Noelle, and Dasha Nekrasova’s nameless conspiracist, are humorless (although sometimes funny—“Have you heard of Pizzagate?”), and their investigation goes nowhere. Nor do their characters provide psychological insights into their obsession—as far as we can tell, it’s simply a product of boredom, and maybe too much White Claw and Vyvanse. Addie, on the other hand, is neurotic and (it’s hinted) kinky even before being possessed by the spirits haunting this orgy flophouse of the damned. Her erotic antics provide the freakiest moments: besides her multiple self-pleasure scenes, including one that’s intercut with an asphyxiation, there’s some really out-of-bounds roleplay during intercourse with her douchey boyfriend that ends with a nod to The Exoricst. Rent it for the promised rabbit hole horror; but if you chose to stay, stay for the sex in this surprisingly horny female-driven horror.

WHAT THE CRITICS SAY:

“One oddity worth a look for the adventurous is Dasha Nekrasova’s The Scary of Sixty-First, which is exactly as peculiar and WTF as that not-quite-grammatical title… too eccentric for any easy classification.”–Dennis Harvey, 48 Hills (contemporaneous)

CAPSULE: KING KNIGHT (2021)

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DIRECTED BY:

FEATURING: , Angela Sarafyan

PLOT: The leader of a Wicca coven falls into disgrace when a secret from his past is revealed.

Still from King Knight (2021)

COMMENTS: I don’t know if Richard Bates Jr.’s depiction of Wicca life is accurate or not, but many of the rituals (like the Beltane festival) seem believable, as do some of the practicalities involved (the coven’s priestess refuses to host a big bonfire this year because celebrants tend to overindulge: “I’m not trying to be a buzzkill, I just want to have one Beltane celebration that doesn’t involve a trip to the hospital.”) When King Knight is working, it’s because the script is making the Wiccans lives seem normal, despite their peculiar habits. Sometimes, the tone is mildly mocking: “Are you going to eat the placenta?” asks one congregant upon finding another is pregnant. “Obvi,” is the terse response. But there is no satirical bite here, and when it comes down to it the film is wholeheartedly on the side of these outsiders against the normies.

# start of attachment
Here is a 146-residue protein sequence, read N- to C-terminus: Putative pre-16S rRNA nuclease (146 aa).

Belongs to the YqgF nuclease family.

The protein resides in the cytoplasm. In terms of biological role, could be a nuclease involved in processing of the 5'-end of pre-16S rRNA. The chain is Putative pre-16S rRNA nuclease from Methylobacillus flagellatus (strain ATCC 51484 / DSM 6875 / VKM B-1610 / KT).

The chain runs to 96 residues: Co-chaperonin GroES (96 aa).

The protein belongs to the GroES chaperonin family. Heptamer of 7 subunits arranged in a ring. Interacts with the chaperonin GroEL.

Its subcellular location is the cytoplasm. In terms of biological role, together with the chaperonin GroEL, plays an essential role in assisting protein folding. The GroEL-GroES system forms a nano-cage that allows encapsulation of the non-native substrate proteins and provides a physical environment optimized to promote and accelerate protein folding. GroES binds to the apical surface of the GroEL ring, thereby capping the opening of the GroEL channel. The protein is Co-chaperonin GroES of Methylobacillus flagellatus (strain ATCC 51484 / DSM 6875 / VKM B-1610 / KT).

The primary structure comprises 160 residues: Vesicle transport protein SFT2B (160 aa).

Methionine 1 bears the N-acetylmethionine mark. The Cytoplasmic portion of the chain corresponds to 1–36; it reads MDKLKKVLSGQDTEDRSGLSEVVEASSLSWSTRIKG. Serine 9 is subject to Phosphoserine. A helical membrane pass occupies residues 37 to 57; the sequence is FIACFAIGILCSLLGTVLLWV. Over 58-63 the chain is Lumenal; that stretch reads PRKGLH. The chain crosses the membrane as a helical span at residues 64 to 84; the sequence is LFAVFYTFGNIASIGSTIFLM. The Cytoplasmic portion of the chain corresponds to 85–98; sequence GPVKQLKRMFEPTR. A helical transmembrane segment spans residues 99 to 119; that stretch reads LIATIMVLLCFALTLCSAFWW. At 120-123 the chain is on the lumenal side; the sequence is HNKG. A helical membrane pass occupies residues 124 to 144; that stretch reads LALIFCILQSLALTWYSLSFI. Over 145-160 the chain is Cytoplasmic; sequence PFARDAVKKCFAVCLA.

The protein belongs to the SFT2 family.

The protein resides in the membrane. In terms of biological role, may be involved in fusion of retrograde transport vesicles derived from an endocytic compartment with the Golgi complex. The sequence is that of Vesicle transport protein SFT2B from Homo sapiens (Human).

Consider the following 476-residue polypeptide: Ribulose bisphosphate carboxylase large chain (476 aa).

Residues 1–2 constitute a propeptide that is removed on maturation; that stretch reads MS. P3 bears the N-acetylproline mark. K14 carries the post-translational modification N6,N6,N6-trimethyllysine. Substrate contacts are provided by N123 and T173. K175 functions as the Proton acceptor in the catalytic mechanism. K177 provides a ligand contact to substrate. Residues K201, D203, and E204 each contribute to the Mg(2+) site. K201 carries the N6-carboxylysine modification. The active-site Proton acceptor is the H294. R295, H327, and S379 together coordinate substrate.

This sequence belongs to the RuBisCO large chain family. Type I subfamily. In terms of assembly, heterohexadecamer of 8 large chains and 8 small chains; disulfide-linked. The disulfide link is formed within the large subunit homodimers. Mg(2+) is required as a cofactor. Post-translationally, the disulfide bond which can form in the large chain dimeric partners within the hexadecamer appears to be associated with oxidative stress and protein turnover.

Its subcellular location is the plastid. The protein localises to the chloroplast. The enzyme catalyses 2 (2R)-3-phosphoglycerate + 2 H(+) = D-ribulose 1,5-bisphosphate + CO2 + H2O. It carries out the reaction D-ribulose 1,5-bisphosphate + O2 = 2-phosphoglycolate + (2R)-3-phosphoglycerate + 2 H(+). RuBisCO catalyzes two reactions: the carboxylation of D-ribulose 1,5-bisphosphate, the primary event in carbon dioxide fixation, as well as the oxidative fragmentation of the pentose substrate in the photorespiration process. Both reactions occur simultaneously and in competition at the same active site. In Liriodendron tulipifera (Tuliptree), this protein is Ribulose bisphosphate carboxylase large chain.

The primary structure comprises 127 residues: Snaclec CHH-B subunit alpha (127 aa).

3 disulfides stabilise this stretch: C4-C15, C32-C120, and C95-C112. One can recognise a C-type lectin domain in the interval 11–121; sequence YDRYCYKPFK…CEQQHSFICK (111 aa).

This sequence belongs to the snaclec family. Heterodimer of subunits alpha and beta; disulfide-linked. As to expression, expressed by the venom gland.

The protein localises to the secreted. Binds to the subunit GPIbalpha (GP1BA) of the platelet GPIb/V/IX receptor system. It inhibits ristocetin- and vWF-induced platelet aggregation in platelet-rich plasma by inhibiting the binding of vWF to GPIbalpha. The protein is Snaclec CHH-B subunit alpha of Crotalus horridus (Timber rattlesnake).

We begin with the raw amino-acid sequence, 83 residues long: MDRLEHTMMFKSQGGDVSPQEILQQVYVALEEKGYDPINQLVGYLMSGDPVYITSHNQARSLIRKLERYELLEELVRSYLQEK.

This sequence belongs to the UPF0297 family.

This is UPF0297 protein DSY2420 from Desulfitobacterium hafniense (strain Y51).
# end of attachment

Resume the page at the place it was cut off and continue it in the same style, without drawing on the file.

The thin conceit here is that the coven’s male leader, Thorn, harbors a guilty secret: he was popular in high school. While that fact would have made for a decent standalone joke, it’s hardly a satisfactory engine to drive an entire feature. It leads to unbelievable group dynamics: the coven’s excuse for shunning Thorn isn’t at all convincing, and their sudden about-face is just as difficult to swallow. Furthermore, I didn’t find most of the script very funny: the long discussion about “poo in the butt,” which becomes a sort of slogan, is tediously drawn out, getting less and less humorous as it drags on. But despite the clumsy setup, the movie soldiers on, and remains watchable because of the exotic milieu and its genuine fondness for its characters. The acting is solid TV-star quality, but there are welcome turns by icon , the voice of Aubrey Plaza, and a cameo by (which is similar to his appearance in Bates’ previous Tone-Deaf).